However, I would like some input about something else.

                      I want to keep the inside of this car fairly quiet, so I was originally thinking Dynamat as I used this on my old Tundra and liked the result. However, after some deeper research, it turns out it may not be the best route to take.

                      My desires are two-fold:

                      First, to keep transmission tunnel temps as low as possible. My old E30 would get boiling after a long-ish drive and my right leg would not enjoy it. I will be doing most all of my FLG to PHX travel in this car once it is done, so this is something I am keeping in mind. I will be doing a heat shield inside the trans tunnel to help as well but would like to overdo this part to make driving more enjoyable.

                      Second, as previously mentioned, I want to quiet the interior a bit over factory, without going overkill and covering every square inch of the interior. The doors already have Noico in them, and they feel and sound very solid, which I like.

                      Does anyone have any good references to help solve either of those two desires?

                      TIA.

                      Approximate Hours Invested in Project Since Purchase: 42
                      My previous build (currently E30-less)
                      http://www.r3vlimited.com/board/showthread.php?t=170390

                      A 2016 Toyota Tacoma TRD 4x4 Offroad in Inferno is my newest obsession

                      Comment


                        #26
                        I searched through Jordan's recent build thread and found that he went with Tesa Fabric Loom Tape to recover his harness. Amazon sells it for $6.71 for 25m. I ordered two as I am not redoing my entire harness. He installed it by covering every bit of wire, not leaving a tape width gap between wraps like the car came with. I will also use this methodology to keep everything nice and tidy.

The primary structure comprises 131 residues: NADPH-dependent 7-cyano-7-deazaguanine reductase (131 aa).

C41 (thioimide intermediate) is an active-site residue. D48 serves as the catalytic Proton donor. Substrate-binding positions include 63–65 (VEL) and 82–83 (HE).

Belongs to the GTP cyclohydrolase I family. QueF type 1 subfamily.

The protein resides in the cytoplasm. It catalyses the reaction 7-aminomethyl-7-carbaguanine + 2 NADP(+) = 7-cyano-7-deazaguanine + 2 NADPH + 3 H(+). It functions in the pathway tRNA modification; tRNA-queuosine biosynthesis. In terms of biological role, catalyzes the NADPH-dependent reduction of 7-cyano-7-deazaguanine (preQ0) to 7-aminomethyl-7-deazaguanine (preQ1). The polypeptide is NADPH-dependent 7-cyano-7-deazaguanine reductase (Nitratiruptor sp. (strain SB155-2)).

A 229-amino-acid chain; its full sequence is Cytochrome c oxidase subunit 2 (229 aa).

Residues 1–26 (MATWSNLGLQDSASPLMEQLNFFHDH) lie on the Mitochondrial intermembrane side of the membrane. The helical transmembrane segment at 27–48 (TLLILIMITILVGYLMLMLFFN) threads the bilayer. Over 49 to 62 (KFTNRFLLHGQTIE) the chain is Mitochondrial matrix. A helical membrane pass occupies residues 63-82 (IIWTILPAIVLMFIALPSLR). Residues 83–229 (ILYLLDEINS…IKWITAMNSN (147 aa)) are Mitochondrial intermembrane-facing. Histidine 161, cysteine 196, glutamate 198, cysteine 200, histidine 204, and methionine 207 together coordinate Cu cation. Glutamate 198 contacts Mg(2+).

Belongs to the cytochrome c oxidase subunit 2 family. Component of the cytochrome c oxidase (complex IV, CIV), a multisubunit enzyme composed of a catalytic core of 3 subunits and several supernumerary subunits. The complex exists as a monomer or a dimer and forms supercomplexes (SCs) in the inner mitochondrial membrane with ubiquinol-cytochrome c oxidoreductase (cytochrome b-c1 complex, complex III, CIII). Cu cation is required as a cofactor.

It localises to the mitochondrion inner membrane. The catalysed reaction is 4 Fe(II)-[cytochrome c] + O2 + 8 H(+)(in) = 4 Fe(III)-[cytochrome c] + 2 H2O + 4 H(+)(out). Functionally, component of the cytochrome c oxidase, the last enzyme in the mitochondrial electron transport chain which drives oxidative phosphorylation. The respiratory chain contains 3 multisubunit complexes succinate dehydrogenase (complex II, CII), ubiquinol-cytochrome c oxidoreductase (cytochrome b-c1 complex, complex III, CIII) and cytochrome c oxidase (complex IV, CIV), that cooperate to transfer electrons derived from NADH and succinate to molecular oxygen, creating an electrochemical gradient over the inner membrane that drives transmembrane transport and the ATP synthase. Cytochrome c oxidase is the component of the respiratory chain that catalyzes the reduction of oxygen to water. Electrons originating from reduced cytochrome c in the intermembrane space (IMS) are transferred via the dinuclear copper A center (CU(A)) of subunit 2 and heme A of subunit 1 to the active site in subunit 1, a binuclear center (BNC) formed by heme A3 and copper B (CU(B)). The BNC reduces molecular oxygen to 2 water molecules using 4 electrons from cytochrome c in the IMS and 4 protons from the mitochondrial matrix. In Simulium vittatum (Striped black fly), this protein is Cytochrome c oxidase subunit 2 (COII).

My previous build (currently E30-less)
                        http://www.r3vlimited.com/board/showthread.php?t=170390

                        A 2016 Toyota Tacoma TRD 4x4 Offroad in Inferno is my newest obsession

                        Comment


                          #27
                          Spent a little time during lunch getting the temporary steering rack installed as well as the front clip bolted back up.

                          The front clip is back on, and it looks straight and true (albeit the paint is destroyed), except for the drivers side edge near the wheel. I think the metal corner of the piece that supports the kidney grills got slightly rotated and bent sometime while the front end was disassembled. Also, the plastic clip at the end on the drivers side that holds the bumper edge needs to be adjusted outwards slightly. I took the time to reinstall these just so I didn't have to keep moving them around, as my garage is still my gym.

                          01 - Front Bumper Reinstalled by Michael Rickerd, on Flickr

                          The steering rack went in to make the car easier to move around. The car had outer tie rods, but that was it. Pulling the outer tie rods off of the junkyard rack was a pain as they were rusted on, but it was done. It's dirty, but it serves it's purpose for now.

                          02 - Temporary Steering Rack by Michael Rickerd, on Flickr

                          Hopefully I'll have some time tomorrow to get back on the interior cleaning, though I need to research how to best remove these dings from the transmission tunnel to smooth that metal out again. Never done any metal work before, so I'll search YouTube for the good stuff.

                          'til next time.

                          Approximate Hours Invested in Project Since Purchase: 44
                          My previous build (currently E30-less)
                          http://www.r3vlimited.com/board/showthread.php?t=170390